Dex/CRH-test response and sleep in depressed patients and healthy controls with and without vulnerability for affective disorders.J Psychiatr Res. 2008 Oct; 42(14):1154-62.JP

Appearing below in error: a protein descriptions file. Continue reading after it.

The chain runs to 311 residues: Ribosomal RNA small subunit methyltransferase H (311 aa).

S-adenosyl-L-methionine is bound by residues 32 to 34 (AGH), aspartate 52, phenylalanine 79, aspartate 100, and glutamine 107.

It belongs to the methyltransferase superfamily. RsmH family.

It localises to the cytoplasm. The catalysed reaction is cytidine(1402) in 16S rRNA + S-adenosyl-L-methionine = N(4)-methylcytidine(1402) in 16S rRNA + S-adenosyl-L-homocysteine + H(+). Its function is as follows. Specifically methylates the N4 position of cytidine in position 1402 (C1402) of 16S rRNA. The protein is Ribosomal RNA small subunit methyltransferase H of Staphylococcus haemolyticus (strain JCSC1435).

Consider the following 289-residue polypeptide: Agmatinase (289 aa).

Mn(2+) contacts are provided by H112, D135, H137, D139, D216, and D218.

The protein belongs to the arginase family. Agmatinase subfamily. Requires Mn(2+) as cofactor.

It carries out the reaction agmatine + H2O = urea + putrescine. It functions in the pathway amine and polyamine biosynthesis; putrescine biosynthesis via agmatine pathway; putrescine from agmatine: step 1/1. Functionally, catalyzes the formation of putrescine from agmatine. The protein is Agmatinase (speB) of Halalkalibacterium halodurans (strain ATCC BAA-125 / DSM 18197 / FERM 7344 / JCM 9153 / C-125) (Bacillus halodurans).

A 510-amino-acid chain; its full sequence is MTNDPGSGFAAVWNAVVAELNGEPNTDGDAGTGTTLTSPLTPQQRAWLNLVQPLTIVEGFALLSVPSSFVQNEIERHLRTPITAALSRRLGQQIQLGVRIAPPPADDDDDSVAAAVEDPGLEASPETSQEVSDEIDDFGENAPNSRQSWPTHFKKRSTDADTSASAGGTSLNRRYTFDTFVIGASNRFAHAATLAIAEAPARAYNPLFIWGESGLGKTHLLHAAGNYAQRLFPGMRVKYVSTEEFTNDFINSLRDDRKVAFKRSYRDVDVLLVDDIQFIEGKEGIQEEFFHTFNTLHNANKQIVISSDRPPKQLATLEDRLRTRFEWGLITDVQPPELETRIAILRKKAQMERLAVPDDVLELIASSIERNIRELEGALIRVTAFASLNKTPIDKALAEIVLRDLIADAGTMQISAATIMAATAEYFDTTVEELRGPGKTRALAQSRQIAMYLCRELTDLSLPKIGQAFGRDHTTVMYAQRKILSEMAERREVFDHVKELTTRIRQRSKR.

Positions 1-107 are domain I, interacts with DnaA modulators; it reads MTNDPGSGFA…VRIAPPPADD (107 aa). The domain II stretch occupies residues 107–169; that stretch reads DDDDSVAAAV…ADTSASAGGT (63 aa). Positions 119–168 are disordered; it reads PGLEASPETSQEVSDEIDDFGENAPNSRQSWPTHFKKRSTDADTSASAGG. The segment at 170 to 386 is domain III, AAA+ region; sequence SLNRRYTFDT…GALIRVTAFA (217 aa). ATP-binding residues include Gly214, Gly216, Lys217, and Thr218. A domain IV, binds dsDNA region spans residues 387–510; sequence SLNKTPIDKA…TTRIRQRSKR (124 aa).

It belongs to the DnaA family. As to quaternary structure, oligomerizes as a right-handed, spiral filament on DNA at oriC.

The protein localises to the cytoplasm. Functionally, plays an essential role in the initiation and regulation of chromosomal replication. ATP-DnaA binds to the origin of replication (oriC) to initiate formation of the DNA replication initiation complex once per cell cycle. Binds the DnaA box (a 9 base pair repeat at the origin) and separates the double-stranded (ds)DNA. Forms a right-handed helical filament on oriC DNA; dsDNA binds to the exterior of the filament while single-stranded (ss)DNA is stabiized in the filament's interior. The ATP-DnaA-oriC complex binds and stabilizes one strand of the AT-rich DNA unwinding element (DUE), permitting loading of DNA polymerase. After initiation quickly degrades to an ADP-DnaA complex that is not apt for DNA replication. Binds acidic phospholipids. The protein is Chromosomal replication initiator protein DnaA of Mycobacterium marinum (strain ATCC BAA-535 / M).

Sleep electroencephalographic (EEG) abnormalities and increased hypothalamo-pituitary-adrenal (HPA) axis activity are the most prominent neurobiological findings in depression and were suggested as potential biomarker for depression. In particular, increased rapid eye movement sleep (REM) density, deficit in slow wave sleep and excessive stress hormone response are associated with an unfavorable long-term outcome of depression. Recent studies indicate that the sleep and endocrine parameters are related to each other. This study investigated the association of sleep structure including a quantitative EEG analysis with the results of the combined dexamethasone (Dex)/corticotropin-releasing hormone (CRH)-test in 14 patients with a severe major depression, 21 healthy probands with a positive family history of depression (HRPs) and 12 healthy control subjects without personal and family history for psychiatric disorders. As expected patients with depression showed an overactivity of the HPA axis, disturbed sleep continuity and prolonged latency until slow wave sleep in the first sleep cycle. Differences in microarchitecture of sleep were less prominent and restricted to a higher NonREM sigma power in the HRP group. Dexamethasone suppressed cortisol levels were positively associated with higher NonREM sigma power after merging the three groups. We also observed an inverse association between the ACTH response to the Dex/CRH-test and rapid eye movement sleep (REM) density in HRPs, with suggestive evidence also in patients, but not in controls. This contra-intuitive finding might be a result of the subject selection (unaffected HRPs, severely depressed patients) and the complementarity of the two markers. HRPs and patients with high disease vulnerability, indicated by an elevated REM density, seem to have a lower threshold until an actual disease process affecting the HPA axis translates into depression, and vice versa. To summarize, our findings provide further evidence that the HPA axis is involved in the sleep regulation in depression. These associations, however, are not unidimensional, but dependent on the kind of sleep parameters as well as on the selection of the subjects.